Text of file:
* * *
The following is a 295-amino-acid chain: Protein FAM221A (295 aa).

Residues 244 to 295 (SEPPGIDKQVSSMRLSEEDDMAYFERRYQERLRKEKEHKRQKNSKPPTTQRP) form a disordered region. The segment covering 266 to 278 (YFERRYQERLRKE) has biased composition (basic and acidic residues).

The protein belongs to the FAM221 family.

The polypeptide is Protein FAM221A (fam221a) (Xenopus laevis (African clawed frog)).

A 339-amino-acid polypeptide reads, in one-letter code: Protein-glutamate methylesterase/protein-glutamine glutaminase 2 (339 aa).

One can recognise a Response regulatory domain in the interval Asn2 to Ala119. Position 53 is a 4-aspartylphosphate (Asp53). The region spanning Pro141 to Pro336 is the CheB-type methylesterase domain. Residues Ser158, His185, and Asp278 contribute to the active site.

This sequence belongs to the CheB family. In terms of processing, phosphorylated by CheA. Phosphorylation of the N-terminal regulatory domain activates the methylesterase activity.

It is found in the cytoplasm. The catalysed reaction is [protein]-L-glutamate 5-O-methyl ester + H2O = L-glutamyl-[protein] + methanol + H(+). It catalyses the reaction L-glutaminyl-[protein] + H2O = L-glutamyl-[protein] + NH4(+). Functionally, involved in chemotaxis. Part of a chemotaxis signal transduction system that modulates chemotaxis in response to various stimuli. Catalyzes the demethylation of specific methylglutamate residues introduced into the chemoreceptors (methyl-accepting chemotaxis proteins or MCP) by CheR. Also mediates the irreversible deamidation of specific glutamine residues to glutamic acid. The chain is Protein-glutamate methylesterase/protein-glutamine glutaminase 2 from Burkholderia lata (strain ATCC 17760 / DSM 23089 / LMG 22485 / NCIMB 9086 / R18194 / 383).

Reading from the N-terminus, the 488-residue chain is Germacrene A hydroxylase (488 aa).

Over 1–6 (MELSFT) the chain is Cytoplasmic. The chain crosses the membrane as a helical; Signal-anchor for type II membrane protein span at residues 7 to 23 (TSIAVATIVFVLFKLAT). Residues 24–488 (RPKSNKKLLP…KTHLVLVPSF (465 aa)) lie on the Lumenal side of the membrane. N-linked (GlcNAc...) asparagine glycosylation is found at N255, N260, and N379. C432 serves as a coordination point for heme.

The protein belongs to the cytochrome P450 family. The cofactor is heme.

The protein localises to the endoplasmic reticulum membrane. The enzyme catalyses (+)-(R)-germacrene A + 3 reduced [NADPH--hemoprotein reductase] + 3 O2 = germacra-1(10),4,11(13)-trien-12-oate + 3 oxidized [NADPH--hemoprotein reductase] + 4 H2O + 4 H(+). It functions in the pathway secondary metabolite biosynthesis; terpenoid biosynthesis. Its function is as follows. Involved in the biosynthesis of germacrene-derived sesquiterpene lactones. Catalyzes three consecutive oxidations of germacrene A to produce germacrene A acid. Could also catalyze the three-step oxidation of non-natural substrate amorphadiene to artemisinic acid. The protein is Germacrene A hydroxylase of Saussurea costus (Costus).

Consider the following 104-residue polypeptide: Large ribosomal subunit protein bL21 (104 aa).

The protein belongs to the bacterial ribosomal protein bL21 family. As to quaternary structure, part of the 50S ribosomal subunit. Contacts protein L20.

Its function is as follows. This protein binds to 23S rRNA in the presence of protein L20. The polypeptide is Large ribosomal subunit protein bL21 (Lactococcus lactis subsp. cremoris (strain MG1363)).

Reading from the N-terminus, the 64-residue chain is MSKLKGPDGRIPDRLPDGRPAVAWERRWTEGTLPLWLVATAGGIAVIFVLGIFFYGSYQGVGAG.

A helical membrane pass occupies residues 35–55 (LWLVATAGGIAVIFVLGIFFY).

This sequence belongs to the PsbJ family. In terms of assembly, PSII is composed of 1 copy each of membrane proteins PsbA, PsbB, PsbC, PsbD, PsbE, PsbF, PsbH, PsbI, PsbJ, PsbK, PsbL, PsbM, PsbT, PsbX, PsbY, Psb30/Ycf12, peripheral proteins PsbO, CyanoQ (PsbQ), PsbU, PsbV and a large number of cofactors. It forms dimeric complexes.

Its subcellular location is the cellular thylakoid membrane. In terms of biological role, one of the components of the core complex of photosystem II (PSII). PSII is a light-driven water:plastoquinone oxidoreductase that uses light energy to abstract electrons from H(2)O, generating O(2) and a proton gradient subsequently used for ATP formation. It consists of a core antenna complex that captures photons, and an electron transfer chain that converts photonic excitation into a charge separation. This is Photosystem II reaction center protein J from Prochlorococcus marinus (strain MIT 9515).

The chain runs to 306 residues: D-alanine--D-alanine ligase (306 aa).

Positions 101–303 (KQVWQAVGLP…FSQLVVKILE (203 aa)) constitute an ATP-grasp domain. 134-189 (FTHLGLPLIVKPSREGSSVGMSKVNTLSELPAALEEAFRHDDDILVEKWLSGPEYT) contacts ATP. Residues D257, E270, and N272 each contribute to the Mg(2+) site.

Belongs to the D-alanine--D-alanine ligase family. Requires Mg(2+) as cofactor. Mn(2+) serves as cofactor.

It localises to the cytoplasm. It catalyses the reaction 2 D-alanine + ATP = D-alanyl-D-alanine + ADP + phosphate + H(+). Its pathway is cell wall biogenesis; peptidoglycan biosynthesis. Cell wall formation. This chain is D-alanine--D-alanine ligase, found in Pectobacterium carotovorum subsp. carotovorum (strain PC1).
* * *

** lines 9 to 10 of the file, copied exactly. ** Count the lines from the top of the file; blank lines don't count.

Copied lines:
Reading from the N-terminus, the 488-residue chain is Germacrene A hydroxylase (488 aa).

Over 1–6 (MELSFT) the chain is Cytoplasmic. The chain crosses the membrane as a helical; Signal-anchor for type II membrane protein span at residues 7 to 23 (TSIAVATIVFVLFKLAT). Residues 24–488 (RPKSNKKLLP…KTHLVLVPSF (465 aa)) lie on the Lumenal side of the membrane. N-linked (GlcNAc...) asparagine glycosylation is found at N255, N260, and N379. C432 serves as a coordination point for heme.